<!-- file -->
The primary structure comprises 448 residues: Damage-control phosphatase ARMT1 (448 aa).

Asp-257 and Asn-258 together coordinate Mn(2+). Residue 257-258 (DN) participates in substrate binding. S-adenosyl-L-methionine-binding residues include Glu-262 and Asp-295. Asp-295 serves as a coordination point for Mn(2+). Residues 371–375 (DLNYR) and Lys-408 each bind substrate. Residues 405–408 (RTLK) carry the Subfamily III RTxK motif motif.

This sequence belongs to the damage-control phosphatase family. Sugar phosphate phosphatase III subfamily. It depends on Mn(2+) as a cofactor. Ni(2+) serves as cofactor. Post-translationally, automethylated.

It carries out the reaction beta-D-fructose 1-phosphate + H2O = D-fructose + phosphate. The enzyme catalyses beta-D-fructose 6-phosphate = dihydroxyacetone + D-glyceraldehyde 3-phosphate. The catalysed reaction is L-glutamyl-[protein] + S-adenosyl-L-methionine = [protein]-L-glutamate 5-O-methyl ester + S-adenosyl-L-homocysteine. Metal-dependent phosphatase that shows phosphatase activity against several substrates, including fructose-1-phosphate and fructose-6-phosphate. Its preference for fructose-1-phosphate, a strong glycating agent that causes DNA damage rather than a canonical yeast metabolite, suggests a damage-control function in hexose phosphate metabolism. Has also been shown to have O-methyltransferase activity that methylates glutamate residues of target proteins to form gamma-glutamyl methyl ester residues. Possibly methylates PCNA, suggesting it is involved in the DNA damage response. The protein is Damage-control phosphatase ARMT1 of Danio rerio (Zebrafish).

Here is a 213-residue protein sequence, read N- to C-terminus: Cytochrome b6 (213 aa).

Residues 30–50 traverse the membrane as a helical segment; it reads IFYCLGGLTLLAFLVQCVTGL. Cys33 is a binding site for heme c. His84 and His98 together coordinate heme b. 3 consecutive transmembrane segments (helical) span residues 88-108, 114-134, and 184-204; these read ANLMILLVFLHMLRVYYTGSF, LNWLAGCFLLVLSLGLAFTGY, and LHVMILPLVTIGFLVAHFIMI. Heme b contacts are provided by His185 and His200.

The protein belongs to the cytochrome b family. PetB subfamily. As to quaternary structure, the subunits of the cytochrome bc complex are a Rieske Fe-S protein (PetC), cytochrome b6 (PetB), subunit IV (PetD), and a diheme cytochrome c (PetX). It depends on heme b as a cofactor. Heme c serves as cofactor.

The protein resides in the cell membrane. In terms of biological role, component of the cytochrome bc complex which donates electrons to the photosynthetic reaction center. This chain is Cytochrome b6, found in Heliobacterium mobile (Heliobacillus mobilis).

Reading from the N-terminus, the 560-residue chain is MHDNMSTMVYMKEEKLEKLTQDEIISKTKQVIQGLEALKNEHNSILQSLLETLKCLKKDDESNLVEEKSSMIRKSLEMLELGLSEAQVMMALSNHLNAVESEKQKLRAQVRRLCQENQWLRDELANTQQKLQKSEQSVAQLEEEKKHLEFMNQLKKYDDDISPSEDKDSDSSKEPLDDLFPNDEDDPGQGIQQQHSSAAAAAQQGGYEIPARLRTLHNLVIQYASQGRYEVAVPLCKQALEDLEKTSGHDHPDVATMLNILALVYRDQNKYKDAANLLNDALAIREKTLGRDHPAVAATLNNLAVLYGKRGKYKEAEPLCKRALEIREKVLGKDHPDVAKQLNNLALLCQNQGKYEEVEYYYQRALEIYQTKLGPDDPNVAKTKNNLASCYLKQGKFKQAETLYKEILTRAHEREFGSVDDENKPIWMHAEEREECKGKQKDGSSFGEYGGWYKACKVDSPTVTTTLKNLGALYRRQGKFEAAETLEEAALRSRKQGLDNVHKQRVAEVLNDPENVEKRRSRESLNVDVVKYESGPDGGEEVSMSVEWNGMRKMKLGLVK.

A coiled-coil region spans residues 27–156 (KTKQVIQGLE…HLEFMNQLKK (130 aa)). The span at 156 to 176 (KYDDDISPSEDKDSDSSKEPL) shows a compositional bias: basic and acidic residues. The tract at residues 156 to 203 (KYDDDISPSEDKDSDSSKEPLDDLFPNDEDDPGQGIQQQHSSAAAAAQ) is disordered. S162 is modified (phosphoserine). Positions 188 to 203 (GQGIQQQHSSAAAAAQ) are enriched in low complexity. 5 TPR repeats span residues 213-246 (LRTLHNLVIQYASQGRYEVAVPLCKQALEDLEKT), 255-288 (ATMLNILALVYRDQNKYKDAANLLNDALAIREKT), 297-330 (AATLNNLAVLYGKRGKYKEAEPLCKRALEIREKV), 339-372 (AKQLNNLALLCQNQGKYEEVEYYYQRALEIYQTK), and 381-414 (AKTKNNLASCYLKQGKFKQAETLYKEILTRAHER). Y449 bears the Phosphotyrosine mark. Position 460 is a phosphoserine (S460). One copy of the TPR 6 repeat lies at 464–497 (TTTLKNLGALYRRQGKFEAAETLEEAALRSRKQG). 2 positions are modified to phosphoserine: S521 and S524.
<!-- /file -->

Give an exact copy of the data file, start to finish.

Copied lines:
The primary structure comprises 448 residues: Damage-control phosphatase ARMT1 (448 aa).

Asp-257 and Asn-258 together coordinate Mn(2+). Residue 257-258 (DN) participates in substrate binding. S-adenosyl-L-methionine-binding residues include Glu-262 and Asp-295. Asp-295 serves as a coordination point for Mn(2+). Residues 371–375 (DLNYR) and Lys-408 each bind substrate. Residues 405–408 (RTLK) carry the Subfamily III RTxK motif motif.

This sequence belongs to the damage-control phosphatase family. Sugar phosphate phosphatase III subfamily. It depends on Mn(2+) as a cofactor. Ni(2+) serves as cofactor. Post-translationally, automethylated.

It carries out the reaction beta-D-fructose 1-phosphate + H2O = D-fructose + phosphate. The enzyme catalyses beta-D-fructose 6-phosphate = dihydroxyacetone + D-glyceraldehyde 3-phosphate. The catalysed reaction is L-glutamyl-[protein] + S-adenosyl-L-methionine = [protein]-L-glutamate 5-O-methyl ester + S-adenosyl-L-homocysteine. Metal-dependent phosphatase that shows phosphatase activity against several substrates, including fructose-1-phosphate and fructose-6-phosphate. Its preference for fructose-1-phosphate, a strong glycating agent that causes DNA damage rather than a canonical yeast metabolite, suggests a damage-control function in hexose phosphate metabolism. Has also been shown to have O-methyltransferase activity that methylates glutamate residues of target proteins to form gamma-glutamyl methyl ester residues. Possibly methylates PCNA, suggesting it is involved in the DNA damage response. The protein is Damage-control phosphatase ARMT1 of Danio rerio (Zebrafish).

Here is a 213-residue protein sequence, read N- to C-terminus: Cytochrome b6 (213 aa).

Residues 30–50 traverse the membrane as a helical segment; it reads IFYCLGGLTLLAFLVQCVTGL. Cys33 is a binding site for heme c. His84 and His98 together coordinate heme b. 3 consecutive transmembrane segments (helical) span residues 88-108, 114-134, and 184-204; these read ANLMILLVFLHMLRVYYTGSF, LNWLAGCFLLVLSLGLAFTGY, and LHVMILPLVTIGFLVAHFIMI. Heme b contacts are provided by His185 and His200.

The protein belongs to the cytochrome b family. PetB subfamily. As to quaternary structure, the subunits of the cytochrome bc complex are a Rieske Fe-S protein (PetC), cytochrome b6 (PetB), subunit IV (PetD), and a diheme cytochrome c (PetX). It depends on heme b as a cofactor. Heme c serves as cofactor.

The protein resides in the cell membrane. In terms of biological role, component of the cytochrome bc complex which donates electrons to the photosynthetic reaction center. This chain is Cytochrome b6, found in Heliobacterium mobile (Heliobacillus mobilis).

Reading from the N-terminus, the 560-residue chain is MHDNMSTMVYMKEEKLEKLTQDEIISKTKQVIQGLEALKNEHNSILQSLLETLKCLKKDDESNLVEEKSSMIRKSLEMLELGLSEAQVMMALSNHLNAVESEKQKLRAQVRRLCQENQWLRDELANTQQKLQKSEQSVAQLEEEKKHLEFMNQLKKYDDDISPSEDKDSDSSKEPLDDLFPNDEDDPGQGIQQQHSSAAAAAQQGGYEIPARLRTLHNLVIQYASQGRYEVAVPLCKQALEDLEKTSGHDHPDVATMLNILALVYRDQNKYKDAANLLNDALAIREKTLGRDHPAVAATLNNLAVLYGKRGKYKEAEPLCKRALEIREKVLGKDHPDVAKQLNNLALLCQNQGKYEEVEYYYQRALEIYQTKLGPDDPNVAKTKNNLASCYLKQGKFKQAETLYKEILTRAHEREFGSVDDENKPIWMHAEEREECKGKQKDGSSFGEYGGWYKACKVDSPTVTTTLKNLGALYRRQGKFEAAETLEEAALRSRKQGLDNVHKQRVAEVLNDPENVEKRRSRESLNVDVVKYESGPDGGEEVSMSVEWNGMRKMKLGLVK.

A coiled-coil region spans residues 27–156 (KTKQVIQGLE…HLEFMNQLKK (130 aa)). The span at 156 to 176 (KYDDDISPSEDKDSDSSKEPL) shows a compositional bias: basic and acidic residues. The tract at residues 156 to 203 (KYDDDISPSEDKDSDSSKEPLDDLFPNDEDDPGQGIQQQHSSAAAAAQ) is disordered. S162 is modified (phosphoserine). Positions 188 to 203 (GQGIQQQHSSAAAAAQ) are enriched in low complexity. 5 TPR repeats span residues 213-246 (LRTLHNLVIQYASQGRYEVAVPLCKQALEDLEKT), 255-288 (ATMLNILALVYRDQNKYKDAANLLNDALAIREKT), 297-330 (AATLNNLAVLYGKRGKYKEAEPLCKRALEIREKV), 339-372 (AKQLNNLALLCQNQGKYEEVEYYYQRALEIYQTK), and 381-414 (AKTKNNLASCYLKQGKFKQAETLYKEILTRAHER). Y449 bears the Phosphotyrosine mark. Position 460 is a phosphoserine (S460). One copy of the TPR 6 repeat lies at 464–497 (TTTLKNLGALYRRQGKFEAAETLEEAALRSRKQG). 2 positions are modified to phosphoserine: S521 and S524.